This is a series on some of the medication that I’ve collated from parents who shared in forums. My baby with eczema hadn’t been prescribed these, but my usual investigative self got interested after reading mixed feedback on these medicines. Do share in the comments your child’s experience, and the effect on his/her eczema.
What is Cyclosporine?
Cyclosporine is an immunosuppressant, and slows down the immune system (thus frequently prescribe to prevent organ rejection after a transplant). It is registered in certain countries to treat skin conditions – psoriasis and atopic dermatitis (eczema). It may be prescribed for those with severe eczema that has not responded to other treatments for prolonged period. Cyclosporine works by reducing inflammation on the skin, through its effect on immune cells (lymphocytes). It is taken orally, and patient needs to follow the prescription carefully and take the medication at same time. The dosage prescribed will be determined by the doctor, usually for skin-related, it will be a low dosage, and dosage may vary during the course. It is important to follow-through with the prescription, and not terminate it once you self-assessed your condition has improved.
Certain tests may be requested by your doctor, to assess the side effects of cyclosporine, such as blood pressure test, blood and urine tests (to monitor creatinine levels) and tests to monitor potassium, blood count, fasting lipid, uric acid and liver function.
Care ought to be taken to ensure that the prescription of Cyclosporine is the right one, as it can be in different form – original vs modified. Different form of cyclosporine is to be mixed with different liquids, so do check with your doctor too. Also check with your doctor on what other medication to avoid, especially those that affect the immune system, such as azathioprine, methotrexate and tacrolimus. There is associated risk with high blood pressure, kidney damage, lymph and skin cancer, so do check with the doctor if your child should take additional sun protection measures, and for adults, avoid phototherapy during the medication. Do not drive as side effect of cyclosporine is dizziness. Avoid contact with people who are ill, and also those who have taken a recent nasal flu vaccine (also check with the doctor before you/ your child get vaccinated).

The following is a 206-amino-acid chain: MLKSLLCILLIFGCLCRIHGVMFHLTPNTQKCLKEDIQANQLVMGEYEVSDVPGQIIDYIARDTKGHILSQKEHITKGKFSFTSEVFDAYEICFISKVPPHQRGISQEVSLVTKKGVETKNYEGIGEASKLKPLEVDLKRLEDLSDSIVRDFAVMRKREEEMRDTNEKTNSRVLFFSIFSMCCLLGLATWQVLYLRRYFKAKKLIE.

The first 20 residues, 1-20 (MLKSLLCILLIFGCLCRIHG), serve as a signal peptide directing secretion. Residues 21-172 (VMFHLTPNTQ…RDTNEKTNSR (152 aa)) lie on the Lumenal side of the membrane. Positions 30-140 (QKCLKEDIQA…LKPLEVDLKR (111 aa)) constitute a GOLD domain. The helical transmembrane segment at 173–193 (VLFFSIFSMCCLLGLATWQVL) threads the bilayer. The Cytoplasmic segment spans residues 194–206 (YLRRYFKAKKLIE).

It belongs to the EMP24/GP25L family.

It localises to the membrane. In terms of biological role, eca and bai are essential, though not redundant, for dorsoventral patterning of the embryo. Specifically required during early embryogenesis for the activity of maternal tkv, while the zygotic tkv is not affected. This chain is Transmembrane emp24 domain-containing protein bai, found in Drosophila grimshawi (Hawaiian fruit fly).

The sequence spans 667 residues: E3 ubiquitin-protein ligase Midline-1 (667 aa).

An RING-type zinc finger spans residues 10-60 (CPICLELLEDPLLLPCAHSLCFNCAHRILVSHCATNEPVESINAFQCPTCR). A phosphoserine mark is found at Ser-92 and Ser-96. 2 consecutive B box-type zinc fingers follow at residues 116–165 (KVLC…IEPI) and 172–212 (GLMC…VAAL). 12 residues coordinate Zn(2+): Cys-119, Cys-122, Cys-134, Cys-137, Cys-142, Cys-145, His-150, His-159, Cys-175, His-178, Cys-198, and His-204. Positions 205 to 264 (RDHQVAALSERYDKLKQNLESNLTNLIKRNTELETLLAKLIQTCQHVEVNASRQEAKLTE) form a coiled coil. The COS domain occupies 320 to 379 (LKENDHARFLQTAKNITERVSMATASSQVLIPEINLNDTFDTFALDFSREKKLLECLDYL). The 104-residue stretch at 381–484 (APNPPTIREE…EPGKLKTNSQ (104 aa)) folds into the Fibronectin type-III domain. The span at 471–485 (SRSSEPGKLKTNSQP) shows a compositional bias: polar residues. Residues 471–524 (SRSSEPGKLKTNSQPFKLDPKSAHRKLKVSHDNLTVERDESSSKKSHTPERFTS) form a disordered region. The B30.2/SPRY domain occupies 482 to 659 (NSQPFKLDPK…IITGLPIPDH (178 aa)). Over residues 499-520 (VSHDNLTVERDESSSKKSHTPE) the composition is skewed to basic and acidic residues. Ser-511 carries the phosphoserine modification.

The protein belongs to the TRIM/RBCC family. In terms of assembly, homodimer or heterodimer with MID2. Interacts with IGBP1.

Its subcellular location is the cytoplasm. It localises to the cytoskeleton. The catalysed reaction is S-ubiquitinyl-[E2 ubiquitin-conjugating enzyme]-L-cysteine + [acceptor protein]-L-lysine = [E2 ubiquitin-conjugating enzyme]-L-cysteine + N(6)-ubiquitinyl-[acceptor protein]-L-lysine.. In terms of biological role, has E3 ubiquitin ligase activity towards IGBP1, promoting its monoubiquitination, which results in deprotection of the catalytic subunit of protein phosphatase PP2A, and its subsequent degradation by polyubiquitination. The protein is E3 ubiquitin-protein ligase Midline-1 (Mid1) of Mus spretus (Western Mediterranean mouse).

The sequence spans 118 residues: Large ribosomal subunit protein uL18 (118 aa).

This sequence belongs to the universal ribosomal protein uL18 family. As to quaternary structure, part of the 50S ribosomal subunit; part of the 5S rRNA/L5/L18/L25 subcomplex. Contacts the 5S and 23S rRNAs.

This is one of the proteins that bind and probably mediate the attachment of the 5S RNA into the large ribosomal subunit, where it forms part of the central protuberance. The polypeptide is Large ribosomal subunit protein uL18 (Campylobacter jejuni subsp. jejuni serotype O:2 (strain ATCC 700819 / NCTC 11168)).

Watch for side effects, and let your doctor know; some of the side effects are:
Headache, vomiting, diarrhea, nausea, increased hair growth on face or body, swollen gums, acne, trembling, flushing, cramps, joint pains, pin and needle sensation, flu, sore throat, facial pain and increased blood pressure .
The serious side effects to call your doctor immediately are bleeding, bruising, paleness, yellowing of skin or eyes, seizures, fainting, difficulty with body movements, swelling and vision changes, painful urination.
Refer here which side effects are more common, and which are less.
Grapefruit and juice is to be avoided as it can increase the amount of cyclosporine in your blood stream. Foods such as bananas, prunes that are high in potassium are to be limited as cyclosporine can also increase the amount of potassium in the bloodstream. Check also if you need to take magnesium supplement, as cyclosporine may reduce the level of magnesium in the blood.
Most Importantly, Does it Work?
I’ve found a few studies online, and the various conclusions are:
- Studied to offer relief for those with severe eczema, but the effect is not long-lasting, similar conclusion in this study.
- Review article of 15 studies found cyclosporine to be effective for 6-8 weeks.
- One study that tracked up to 1 year continued to show eczema in remission, but this study was without control group.
- In a study involving 40 children, cyclosporine found to be effective and well-tolerated. In this study involving 35 children, cyclosporine found to be more effective for those whose eczema are triggered by skin infection (than those triggered by others)
A point to note is above studies were small sample sizes, possibly due to cyclosporine prescribed only for severe instances. Do share your experience in the comments!